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Talk like an Egyptian

Adel Heine's weekly column

Adel Heine

People like to talk. Not everyone of course; we all know an example or two of the strong and silent types, who quietly observe their surroundings and rarely voice an opinion. I used to be in awe of them and their ability to remain silent in the face of verbal provocation. Their quietness that would give them an air of detachment intimidated me and gave me the impression they were engaged in profound thought.

Over the years I have made the effort to gently coax them into conversation, excited to hear their expected pearls of wisdom, often to be sadly disappointed by boring and inane comments. Of course there have been exceptions and pleasant surprises, but overall it seems that many people are silent for the simple reason they do not have anything to say.

Needless to say I am not one of those. That is not to say my words hold wisdom, I just like to talk. Silence has never been one of my virtues and my tongue carries many scars from the times when clamping my teeth on that part of my anatomy was my last resort to avoid landing in verbal hot water. I grew up in a country where voicing opinions is considered the right of all and in a family where over the course of dinner everything and nothing was discussed.

The conversation would rapidly flow between my mum, my sisters and me, filled with humorous asides and good natured, bitchy banter. My father, surrounded by four females, would restrict his contributions to a few, well chosen remarks that usually had a large effect, with all of us falling over ourselves to loudly disclaim our disagreement. In many ways I have not changed.

Overall Egyptians are ready to enter into a conversation, often whether you want to or not, and it makes me feel at home. A random plumber that shows up to fix a leaky faucet will insist on discussing his daughter’s wedding, neighbours venture opinions on anyone who has been visiting you in the last few days and taxi drivers settle in for a good tongue wag as soon as you enter their vehicle.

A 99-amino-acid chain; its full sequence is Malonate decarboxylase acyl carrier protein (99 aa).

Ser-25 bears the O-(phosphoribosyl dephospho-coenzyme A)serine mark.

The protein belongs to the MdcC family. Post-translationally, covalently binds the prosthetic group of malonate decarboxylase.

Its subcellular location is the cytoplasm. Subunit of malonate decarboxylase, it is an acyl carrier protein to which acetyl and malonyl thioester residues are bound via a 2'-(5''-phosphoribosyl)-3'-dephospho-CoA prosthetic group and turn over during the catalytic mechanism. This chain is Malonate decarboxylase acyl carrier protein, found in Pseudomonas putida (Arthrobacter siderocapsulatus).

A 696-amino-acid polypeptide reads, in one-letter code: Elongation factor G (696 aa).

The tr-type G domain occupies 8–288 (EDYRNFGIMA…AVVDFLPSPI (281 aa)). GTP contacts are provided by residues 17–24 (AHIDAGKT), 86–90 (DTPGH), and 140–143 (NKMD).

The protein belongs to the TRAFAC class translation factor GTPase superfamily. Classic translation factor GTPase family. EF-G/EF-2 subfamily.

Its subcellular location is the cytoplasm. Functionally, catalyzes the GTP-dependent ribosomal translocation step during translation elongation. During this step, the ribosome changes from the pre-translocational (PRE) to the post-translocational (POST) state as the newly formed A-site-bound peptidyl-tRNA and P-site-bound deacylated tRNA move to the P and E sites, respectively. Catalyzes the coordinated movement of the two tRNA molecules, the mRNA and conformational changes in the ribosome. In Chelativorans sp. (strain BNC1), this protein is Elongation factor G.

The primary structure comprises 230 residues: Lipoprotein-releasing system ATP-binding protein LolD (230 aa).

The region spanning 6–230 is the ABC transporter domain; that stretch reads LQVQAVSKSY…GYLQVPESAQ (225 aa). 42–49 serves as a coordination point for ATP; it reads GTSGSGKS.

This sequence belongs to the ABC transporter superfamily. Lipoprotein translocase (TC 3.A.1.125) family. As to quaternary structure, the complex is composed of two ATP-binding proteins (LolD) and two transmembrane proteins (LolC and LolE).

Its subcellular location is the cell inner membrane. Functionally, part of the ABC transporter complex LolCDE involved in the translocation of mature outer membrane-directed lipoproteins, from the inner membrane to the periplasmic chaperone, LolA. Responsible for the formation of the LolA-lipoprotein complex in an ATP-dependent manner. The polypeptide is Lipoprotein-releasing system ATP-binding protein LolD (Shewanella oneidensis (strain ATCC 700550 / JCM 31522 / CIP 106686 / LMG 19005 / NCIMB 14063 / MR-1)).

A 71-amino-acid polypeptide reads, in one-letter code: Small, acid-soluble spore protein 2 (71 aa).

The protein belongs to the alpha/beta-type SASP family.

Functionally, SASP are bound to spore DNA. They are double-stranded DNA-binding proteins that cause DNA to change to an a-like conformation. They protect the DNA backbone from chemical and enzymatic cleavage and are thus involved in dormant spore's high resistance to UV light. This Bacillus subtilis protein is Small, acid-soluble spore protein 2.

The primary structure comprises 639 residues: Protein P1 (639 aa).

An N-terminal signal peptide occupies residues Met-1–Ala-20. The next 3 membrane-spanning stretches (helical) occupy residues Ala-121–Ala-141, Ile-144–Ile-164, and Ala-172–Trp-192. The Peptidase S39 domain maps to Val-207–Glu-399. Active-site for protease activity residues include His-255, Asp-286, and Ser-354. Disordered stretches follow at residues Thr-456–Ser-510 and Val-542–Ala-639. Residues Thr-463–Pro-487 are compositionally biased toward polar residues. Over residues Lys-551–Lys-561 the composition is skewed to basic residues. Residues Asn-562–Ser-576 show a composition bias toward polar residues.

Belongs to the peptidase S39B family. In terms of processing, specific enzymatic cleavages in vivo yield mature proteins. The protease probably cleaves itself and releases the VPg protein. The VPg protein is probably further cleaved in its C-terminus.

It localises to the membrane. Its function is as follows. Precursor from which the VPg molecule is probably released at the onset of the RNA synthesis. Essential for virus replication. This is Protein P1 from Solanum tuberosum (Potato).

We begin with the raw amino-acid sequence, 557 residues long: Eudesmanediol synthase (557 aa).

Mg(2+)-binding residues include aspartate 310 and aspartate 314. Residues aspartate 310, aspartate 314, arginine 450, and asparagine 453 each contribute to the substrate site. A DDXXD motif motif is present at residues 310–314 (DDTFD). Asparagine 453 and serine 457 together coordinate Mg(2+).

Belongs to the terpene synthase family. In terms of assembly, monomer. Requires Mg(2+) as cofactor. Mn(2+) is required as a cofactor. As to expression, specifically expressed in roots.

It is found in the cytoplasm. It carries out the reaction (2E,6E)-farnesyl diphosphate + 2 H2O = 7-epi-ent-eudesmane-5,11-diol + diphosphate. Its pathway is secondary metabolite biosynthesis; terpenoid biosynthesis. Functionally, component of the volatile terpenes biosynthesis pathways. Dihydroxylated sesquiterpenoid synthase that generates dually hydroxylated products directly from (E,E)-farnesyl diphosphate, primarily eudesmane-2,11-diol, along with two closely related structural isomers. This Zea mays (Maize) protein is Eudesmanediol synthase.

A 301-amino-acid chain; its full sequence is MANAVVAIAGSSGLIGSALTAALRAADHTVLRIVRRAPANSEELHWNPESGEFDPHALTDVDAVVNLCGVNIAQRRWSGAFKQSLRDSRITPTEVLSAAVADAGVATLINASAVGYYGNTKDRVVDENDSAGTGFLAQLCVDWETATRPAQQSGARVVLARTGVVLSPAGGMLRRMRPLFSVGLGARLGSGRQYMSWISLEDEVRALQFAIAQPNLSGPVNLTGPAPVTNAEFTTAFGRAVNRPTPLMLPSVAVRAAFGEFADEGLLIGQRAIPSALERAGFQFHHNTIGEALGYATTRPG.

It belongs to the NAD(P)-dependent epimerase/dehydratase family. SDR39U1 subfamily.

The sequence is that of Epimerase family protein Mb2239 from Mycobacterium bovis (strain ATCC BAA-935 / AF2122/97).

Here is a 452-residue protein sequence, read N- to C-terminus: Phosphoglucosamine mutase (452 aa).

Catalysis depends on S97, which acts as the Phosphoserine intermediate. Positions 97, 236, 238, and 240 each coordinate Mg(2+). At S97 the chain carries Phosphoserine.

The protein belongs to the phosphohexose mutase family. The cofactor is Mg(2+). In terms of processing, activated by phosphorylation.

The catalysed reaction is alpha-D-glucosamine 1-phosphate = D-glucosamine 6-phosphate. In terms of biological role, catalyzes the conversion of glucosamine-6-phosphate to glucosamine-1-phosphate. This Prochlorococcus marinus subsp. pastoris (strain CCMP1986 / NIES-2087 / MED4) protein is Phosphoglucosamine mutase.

Most people do not seem to care if your Arabic is sketchy at best, as mine is; tone of voice, facial expressions and extensive and expressive waving of hands and arms go a long way to get a point across. “Who cares if I am driving a taxi at the same time, I am making a point,” seems to be the premise, as you cling on for dear life and try to avoid closing your eyes for fear they will see it and insist on doing it again.

But nothing gets discussed as much as politics. From the street to the radio and TV shows, people have been passionately debating political viewpoints ranging from staunchly religious to outright support for the powers that were and everything in between. In true Egyptian fashion these discussions get heated, beliefs are deeply held and points are made with vim and vigour. Verbal punches are thrown at those that feel differently and divisions in streets, villages and neighbourhoods formed in the times leading up to elections.

Vigorous debate is part of a democracy, or at least this is what we were taught in school. Forming a logical argument, presenting it clearly and succinctly and finishing it up with a conclusion that is designed to entice those of different minds to your side was encouraged. It shaped how I argue, unless I get emotionally involved of course and end up talking over others and raising my voice.

Yet another reason why I feel at home here; Egyptians seldom stay calm when they talk about grocery lists, let alone when they talk politics. I love their passion and there is no misunderstanding their positions. Personal opinions are ventured as universal truths and having a dissenting view is often taken personally, sometimes even as a personal insult. I have seen old friendships dissolve and relationships falter because of this over the past two years, and deep divisions seem to have formed in the country.

Until last week another man stated his opinion and declared it law. Incontestable law at that. And suddenly some of these seemingly insurmountable rifts were not as important as before and people found a simple truth to share and unite behind.

The images of and numbers in Tahrir Tuesday night were impressive. I hope everyone will remember that sense of unity when it is time to talk again.


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